Directions:  From Pack Square take Biltmore Avenue south to 674.

Church of the Redeemer (NRHP) 1201 Riverside Dr.
This small, coursed-ashlar church was reportedly built in 1886 by a Dr. Willis, an immigrant from England. It features a cruciform plan, patterned slate roof and round arched windows with beautiful stained glass. An Episcopal Church, it still is in operation and visitors are welcome.

Directions: From Pack Square take Broadway north to Riverside Drive. Turn right onto Riverside Drive to 1201.

Grove Park Inn Resort & Spa, Asheville NC, by Lee James PantasGrove Park Inn Resort & Spa (NRHP, NHL) 290 Macon St.
The Grove Park Inn Resort & Spa is one of the largest resort and conference centers in the Carolinas. Built in 1913 by Edwin Wiley Grove of native granite boulders, the main block of the inn is four double bays wide and four stories deep with a deep hip roof pierced by two rows of eyelid dormers, thus making six floors in all. The granite for the inn was quarried locally from nearby Sunset Mountain.

A magnificent building, it has many noteworthy architectural features including more than 600 handmade solid copper lighting fixtures still in use, the main lobby with the huge fireplaces at each end and the striking red clay tile roof. Recently wings were added to each side of the hotel, thus providing over 500 rooms.

Directions: Take exit 5B onto Charlotte Street off I-240. Go one-half mile north on Charlotte Street to Macon Avenue. Turn right. The Inn is one-half mile up Macon Avenue.

Grove Park Inn Country Club (NRHP) Country Club Rd.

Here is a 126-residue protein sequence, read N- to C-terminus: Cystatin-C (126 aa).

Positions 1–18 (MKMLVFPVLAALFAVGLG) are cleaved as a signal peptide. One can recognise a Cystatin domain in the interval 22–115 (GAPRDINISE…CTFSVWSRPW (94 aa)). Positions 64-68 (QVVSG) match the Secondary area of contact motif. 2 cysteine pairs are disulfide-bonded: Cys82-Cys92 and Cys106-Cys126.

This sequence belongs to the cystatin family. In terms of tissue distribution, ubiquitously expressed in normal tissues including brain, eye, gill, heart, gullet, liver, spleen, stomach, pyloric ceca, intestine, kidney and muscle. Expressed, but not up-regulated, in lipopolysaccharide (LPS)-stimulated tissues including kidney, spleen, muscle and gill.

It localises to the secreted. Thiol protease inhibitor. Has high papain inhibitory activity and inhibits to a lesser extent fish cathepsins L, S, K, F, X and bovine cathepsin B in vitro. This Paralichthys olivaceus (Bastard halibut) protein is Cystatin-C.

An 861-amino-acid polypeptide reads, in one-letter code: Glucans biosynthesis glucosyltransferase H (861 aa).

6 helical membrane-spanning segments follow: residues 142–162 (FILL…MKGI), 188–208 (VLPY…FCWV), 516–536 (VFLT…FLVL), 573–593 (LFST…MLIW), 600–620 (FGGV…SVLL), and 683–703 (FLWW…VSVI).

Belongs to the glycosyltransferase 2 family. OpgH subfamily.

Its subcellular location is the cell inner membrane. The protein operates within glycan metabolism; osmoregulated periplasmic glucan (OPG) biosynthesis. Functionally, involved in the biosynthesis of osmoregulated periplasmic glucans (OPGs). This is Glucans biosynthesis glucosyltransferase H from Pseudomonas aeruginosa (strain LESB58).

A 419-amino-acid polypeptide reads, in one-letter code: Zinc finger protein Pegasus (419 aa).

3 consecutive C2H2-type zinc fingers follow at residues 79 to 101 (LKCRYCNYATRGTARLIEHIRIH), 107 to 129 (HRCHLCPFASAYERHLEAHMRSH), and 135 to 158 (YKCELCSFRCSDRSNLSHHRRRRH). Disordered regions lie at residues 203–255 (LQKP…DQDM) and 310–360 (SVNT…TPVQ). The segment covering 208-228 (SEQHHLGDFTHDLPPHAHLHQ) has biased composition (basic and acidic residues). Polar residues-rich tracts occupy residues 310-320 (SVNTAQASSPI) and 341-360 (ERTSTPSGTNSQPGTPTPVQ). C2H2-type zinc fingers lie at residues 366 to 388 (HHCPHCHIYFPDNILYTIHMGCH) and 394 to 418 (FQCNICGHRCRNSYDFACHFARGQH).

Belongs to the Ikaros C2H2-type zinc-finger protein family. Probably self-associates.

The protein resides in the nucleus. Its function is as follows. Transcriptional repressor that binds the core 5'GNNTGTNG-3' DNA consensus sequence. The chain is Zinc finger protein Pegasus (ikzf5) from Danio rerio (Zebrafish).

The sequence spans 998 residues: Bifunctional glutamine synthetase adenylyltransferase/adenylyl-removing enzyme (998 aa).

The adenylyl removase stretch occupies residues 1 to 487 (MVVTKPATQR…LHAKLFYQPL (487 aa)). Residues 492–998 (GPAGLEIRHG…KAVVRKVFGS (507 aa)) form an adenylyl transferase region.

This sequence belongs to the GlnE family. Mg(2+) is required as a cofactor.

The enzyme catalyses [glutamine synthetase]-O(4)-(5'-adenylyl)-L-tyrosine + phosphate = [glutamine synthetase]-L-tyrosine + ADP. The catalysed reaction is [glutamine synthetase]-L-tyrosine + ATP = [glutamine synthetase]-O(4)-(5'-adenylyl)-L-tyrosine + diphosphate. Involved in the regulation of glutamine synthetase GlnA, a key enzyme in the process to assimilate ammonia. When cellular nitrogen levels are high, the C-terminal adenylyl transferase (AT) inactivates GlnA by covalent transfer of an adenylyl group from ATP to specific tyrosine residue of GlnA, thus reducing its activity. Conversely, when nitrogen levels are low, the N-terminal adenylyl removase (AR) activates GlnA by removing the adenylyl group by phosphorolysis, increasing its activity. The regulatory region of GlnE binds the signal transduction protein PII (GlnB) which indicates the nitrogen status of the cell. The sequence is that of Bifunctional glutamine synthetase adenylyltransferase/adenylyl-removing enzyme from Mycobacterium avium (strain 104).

Formerly the Asheville Country Club, this rambling stucco-on-masonry structure was designed in a chateauesque style by English architect H.T. Linderberg in 1925. Distinctive features include a diminutive round tower with tall conical cap and weathervane adjacent to the archway drive and a grand Flemish bond chimney on the west side of the north-south section of the building. The Country Club building is owned today by the Grove Park Inn Resort and houses the Golf Pro Shop, swimming pool facilities and is also used to host meetings and weddings.

Directions: Take exit 5B onto Charlotte Street off I-240. Go one-half mile north on Charlotte Street to Macon Avenue. Turn right. Inn is one-half mile up Macon. Enter into main driveway and in front of the hotel bear right. Go down hill to stop sign and turn left and then left again at stop sign onto access road. Country Club building in on your left.

Longchamps Apartments (NRHP) 185 Macon Ave.
This imposing six-story structure was designed by Ronald Greene and built around 1925. Chateauesque and Tudor elements are combined in the unusual facade. The body of the building is a combination of half-timbers, rectilinear and half-round towers and brick and slate. A controversial building because of the unusual combination of elements, the building is nevertheless pleasing and has a majestic presence.

Directions: From I-240 take the Charlotte Street exit 5B. Take Charlotte Street north and turn right onto Macon Avenue.

The Old Reynolds Mansion (NRHP) 100 Reynolds Hghts.
Officially known as the Reynolds-Reynolds House, this two-story American bond brick structure is supposed to have been built around 1846. During the 1920s the house was completely remodeled at which time a third floor within a mansard roof with dormers as well as other rooms were added giving the house a Second-Empire look. Today the house is known as The Old Reynolds Mansion and is operated as a bed breakfast.

Directions: From Pack Square, take Broadway to the juncture of Merrimon Avenue. Follow Merrimon Avenue north past Beaver Lake and turn right just past next stop light onto Beaver Drive. Turn left up gravel lane.

Sherrill’s Inn (NRHP) Hwy. 74A, Fairview